Polluting industries stand to gain from EU ETS reform, report claims
A reform of the EU Emissions Trading System (ETS), which is being voted on by the European Parliament next week, could end up giving more than €230bn in subsidies to polluting industries, a new report has claimed.
The Carbon Welfare report, released yesterday (7 December) by research and campaign group Corporate Europe Observatory, reveals that some of the EUs biggest polluters are lobbying for giveaways equating to more than €230bn in the next phase of the ETS, which would run between 2021 and 2030.
Climate and Energy Commissioners met business lobbyists seven times more than public interest groups to discuss the future of the world’s biggest scheme for trading greenhouse gas emissions allowances, the report claims.
It’s release comes ahead of next week’s European Parliament vote on the scheduled EU Emissions Trading System (ETS) reform, with tabled amendments including additional subsidies being given to pollution-heavy industries such as the steel and energy sectors.
ETS lobby efforts, led by oil giant Shell, global steel company ArcelorMittal and EU steel industry association Eurofer, have translated into a volume of free emission allowances worth more than €175bn during this period, according to Corporate Europe Observatory. Additionally, energy-intensive industries are lobbying for an EU-wide scheme to compensate for electricity price rising caused by emissions trading – the total cost of these subsidies could be up to an additional €58bn, the report states.
Co-author of the report Oscar Reyes said: “The EU’s emissions trading reform is turning out to be a carbon welfare scheme for polluters with ordinary people being asked to pick up the bill”.
Fellow co-author Belén Balanyá added: “The revision of the ETS directive has presented a perfect opportunity for lobbyists to hollow out EU climate action… Even small changes to the way pollution permits are handed out can result in millions of industry profits or savings. Instead of making big polluters pay, the ETS now looks set to boost their profits.”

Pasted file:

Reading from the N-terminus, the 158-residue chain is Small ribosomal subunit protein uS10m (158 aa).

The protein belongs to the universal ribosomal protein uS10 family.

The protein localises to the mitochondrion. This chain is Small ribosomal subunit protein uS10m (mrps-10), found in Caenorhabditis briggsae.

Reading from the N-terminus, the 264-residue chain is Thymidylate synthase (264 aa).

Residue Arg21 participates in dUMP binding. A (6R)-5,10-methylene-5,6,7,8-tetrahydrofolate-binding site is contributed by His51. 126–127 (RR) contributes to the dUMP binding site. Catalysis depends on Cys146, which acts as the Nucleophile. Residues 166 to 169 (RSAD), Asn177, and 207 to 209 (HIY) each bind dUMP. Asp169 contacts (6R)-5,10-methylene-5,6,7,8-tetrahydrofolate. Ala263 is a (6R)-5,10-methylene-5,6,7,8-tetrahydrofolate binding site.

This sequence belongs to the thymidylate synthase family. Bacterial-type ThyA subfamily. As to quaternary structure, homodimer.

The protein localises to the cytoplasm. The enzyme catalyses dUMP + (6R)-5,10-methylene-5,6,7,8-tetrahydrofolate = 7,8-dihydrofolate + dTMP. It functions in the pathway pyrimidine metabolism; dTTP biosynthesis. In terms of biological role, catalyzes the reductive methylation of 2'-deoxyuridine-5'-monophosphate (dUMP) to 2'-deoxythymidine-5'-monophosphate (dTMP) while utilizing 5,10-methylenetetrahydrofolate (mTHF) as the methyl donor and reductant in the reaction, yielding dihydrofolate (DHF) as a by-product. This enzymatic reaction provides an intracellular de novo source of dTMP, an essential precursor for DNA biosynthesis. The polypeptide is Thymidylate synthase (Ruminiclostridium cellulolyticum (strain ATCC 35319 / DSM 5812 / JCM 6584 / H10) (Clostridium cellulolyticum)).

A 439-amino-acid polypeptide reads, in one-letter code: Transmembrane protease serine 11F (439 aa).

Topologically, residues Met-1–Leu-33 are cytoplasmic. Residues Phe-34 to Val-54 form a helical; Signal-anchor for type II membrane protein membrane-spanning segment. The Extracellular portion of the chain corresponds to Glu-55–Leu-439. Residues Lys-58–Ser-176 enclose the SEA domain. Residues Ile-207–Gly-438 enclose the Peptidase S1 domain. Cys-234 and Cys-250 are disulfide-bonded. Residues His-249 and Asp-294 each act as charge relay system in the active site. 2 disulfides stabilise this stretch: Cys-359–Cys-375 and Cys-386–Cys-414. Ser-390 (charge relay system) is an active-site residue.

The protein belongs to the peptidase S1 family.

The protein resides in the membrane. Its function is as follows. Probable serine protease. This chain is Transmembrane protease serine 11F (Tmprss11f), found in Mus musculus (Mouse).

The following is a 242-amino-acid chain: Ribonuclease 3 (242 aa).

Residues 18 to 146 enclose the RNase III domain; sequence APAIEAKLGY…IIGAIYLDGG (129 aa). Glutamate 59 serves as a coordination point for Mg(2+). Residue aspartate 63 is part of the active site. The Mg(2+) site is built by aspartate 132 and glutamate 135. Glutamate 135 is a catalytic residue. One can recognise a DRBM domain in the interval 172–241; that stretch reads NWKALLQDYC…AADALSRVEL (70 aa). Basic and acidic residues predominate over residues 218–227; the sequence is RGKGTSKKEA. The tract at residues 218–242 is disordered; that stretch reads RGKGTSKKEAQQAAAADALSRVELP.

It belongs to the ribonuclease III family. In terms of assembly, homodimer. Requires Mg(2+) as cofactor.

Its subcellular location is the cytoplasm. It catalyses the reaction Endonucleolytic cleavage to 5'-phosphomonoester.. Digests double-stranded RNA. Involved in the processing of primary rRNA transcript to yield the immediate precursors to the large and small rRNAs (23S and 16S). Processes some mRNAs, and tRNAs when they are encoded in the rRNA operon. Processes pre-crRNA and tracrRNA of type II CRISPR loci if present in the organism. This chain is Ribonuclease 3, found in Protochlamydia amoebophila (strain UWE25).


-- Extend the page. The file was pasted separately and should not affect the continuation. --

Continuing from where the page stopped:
Members of European Parliament (MEPs) have seen increased pressure relating to the EU ETS reform from lobbyists representing different industry interests in closed-door meetings, the report claims. One example includes aluminium producers successfully pressuring the Italian Government to propose an electricity compensation scheme in the European Council.
The report also states that EU Rapporteur and Scottish Conservative MP Ian Duncan included a €1.7bn exemption for offshore oil producers in a report to the European Parliament preceding its Environment Committee vote on the proposed amendments. Duncan has elsewhere promised to protect the Scottish oil and gas industry from the “threat” of EU environmental measures, Corporate Europe Observatory says.
The Corporate Europe Observatory report comes off the back off a similar study released last week which found that the cement industry – accounting for around 5% of the world’s total greenhouse gas emissions – appears to be shaping the EU ETS, despite recent claims that the industry is in line with Paris targets.
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